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The Florida Orchestra unveils upcoming socially-distanced season

Bill DeYoung



Michael Francis. Photo provided.

The Florida’s Orchestra’s music director Michael Francis has been in Germany for the past couple of months, conducting his “other group,” the Deutsche Staatsphilharmonie Rheinland-Pfalz.

Performances there have been socially distanced, resulting in much smaller audiences than the musicians – and their leader – are used to.

It’s been a European dry run for the 2020-2021 Florida Orchestra season, which will begin Oct. 31. The new concerts, all taking place in the Mahaffey Theater, will be played by smaller musical configurations, for audiences at 25 percent capacity.

The German performances, Francis said in a Tuesday-morning phone interview, have been extraordinary.

“There was no less intensity from the audience,” he enthused. “As musicians you ‘feel’ an audience, you feel how much they are into the music. How connected they are. And they were maybe more intensely listening, because they knew what they could have lost. You don’t know what you’ve got till it’s gone. This is a truism.

“So I would say that yes, there were less people, but in some ways it was a more intense experience.”

Orchestra CEO Mark Cantrell reported $450,000 in Covid-loss ticket revenue that patrons converted into donations at the end of the 2019-2020 season. That, explained Francis, is an indicator of how much a part of the community the Florida Orchestra has become.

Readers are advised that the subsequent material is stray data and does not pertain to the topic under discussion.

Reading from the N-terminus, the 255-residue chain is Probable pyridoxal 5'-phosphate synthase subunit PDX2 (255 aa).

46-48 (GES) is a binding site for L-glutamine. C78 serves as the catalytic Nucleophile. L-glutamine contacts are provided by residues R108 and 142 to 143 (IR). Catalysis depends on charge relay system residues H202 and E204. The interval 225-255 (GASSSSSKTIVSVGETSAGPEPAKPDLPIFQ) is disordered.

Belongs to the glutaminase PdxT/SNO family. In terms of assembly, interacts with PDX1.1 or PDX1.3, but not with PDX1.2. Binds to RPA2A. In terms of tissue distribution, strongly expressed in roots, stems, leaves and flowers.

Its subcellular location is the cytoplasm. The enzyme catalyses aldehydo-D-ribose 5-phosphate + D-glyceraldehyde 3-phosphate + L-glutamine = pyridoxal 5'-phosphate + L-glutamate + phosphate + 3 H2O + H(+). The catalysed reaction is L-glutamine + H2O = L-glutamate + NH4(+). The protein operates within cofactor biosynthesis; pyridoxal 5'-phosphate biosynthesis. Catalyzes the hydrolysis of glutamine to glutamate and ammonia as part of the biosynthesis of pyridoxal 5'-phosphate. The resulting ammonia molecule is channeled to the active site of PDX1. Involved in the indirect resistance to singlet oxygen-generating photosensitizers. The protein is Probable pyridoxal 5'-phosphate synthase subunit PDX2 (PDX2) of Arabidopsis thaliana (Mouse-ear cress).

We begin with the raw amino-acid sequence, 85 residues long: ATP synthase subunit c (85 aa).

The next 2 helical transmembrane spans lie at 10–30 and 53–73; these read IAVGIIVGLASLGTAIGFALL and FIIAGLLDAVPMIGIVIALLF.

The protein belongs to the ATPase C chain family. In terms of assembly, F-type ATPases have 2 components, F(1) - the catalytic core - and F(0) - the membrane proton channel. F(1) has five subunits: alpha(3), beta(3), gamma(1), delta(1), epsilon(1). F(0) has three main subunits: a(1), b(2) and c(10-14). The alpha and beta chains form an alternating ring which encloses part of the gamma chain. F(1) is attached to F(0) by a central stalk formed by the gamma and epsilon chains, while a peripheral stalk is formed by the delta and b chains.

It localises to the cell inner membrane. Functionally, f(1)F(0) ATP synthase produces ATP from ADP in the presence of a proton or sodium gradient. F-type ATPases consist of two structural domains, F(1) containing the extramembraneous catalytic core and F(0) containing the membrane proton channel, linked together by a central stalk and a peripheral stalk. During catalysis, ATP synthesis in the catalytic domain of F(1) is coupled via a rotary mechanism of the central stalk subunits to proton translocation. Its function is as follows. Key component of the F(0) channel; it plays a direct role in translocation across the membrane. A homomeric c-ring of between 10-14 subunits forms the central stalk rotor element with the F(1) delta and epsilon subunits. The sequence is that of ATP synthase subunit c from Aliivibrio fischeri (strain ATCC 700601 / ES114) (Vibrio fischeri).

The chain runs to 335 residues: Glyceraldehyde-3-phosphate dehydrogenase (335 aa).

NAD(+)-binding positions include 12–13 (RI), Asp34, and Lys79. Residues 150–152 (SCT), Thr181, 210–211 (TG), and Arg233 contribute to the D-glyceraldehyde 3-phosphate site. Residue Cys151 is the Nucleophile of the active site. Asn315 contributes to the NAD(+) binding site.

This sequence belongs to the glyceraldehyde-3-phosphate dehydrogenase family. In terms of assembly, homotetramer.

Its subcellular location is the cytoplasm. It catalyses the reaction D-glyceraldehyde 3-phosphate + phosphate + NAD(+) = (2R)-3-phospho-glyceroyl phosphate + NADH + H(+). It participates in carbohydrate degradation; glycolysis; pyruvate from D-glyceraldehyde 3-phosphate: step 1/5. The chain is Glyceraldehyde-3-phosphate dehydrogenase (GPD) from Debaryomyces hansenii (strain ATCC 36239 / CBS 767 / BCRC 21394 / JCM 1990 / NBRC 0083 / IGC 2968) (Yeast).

“What this entire shutdown has shown us is how loved the orchestra is,” he said. “Just see how the community’s embraced it … you just sense that Covid has not broken our bond. In fact, in some ways it’s strengthened it. I think people are really looking forward to the concerts. There’s a huge buzz about them.

“And for those who can’t come to the concerts, for whatever reason, they will be able to have the concerts streamed onto their television, not just their computer.”

Many of the Masterworks concerts will include a live-streaming option. New for this season is “Soundwaves,” a series of concerts spotlighting newer of lesser-known classical works.

Twenty-five percent capacity at the Mahaffey is approximately 500 seats. Each concert will be repeated several times at the venue to accommodate more patrons. The musicians will be spaced apart onstage.

Face coverings will be required for all guests, musicians and staff. Concerts will be shorter, about 75 minutes, with no intermission.

To help offset lower ticket revenue, musicians and staff will take a one-year 20 percent salary reduction while retaining full health care benefits.

“So we’re covering all the bases,” Francis explained. “And the key for us is safety, for our musicians and our staff, and for our audiences as well, and there’s been huge amounts of conversations with everybody to make sure that we’re doing our very, very best to have as safe an environment as possible.”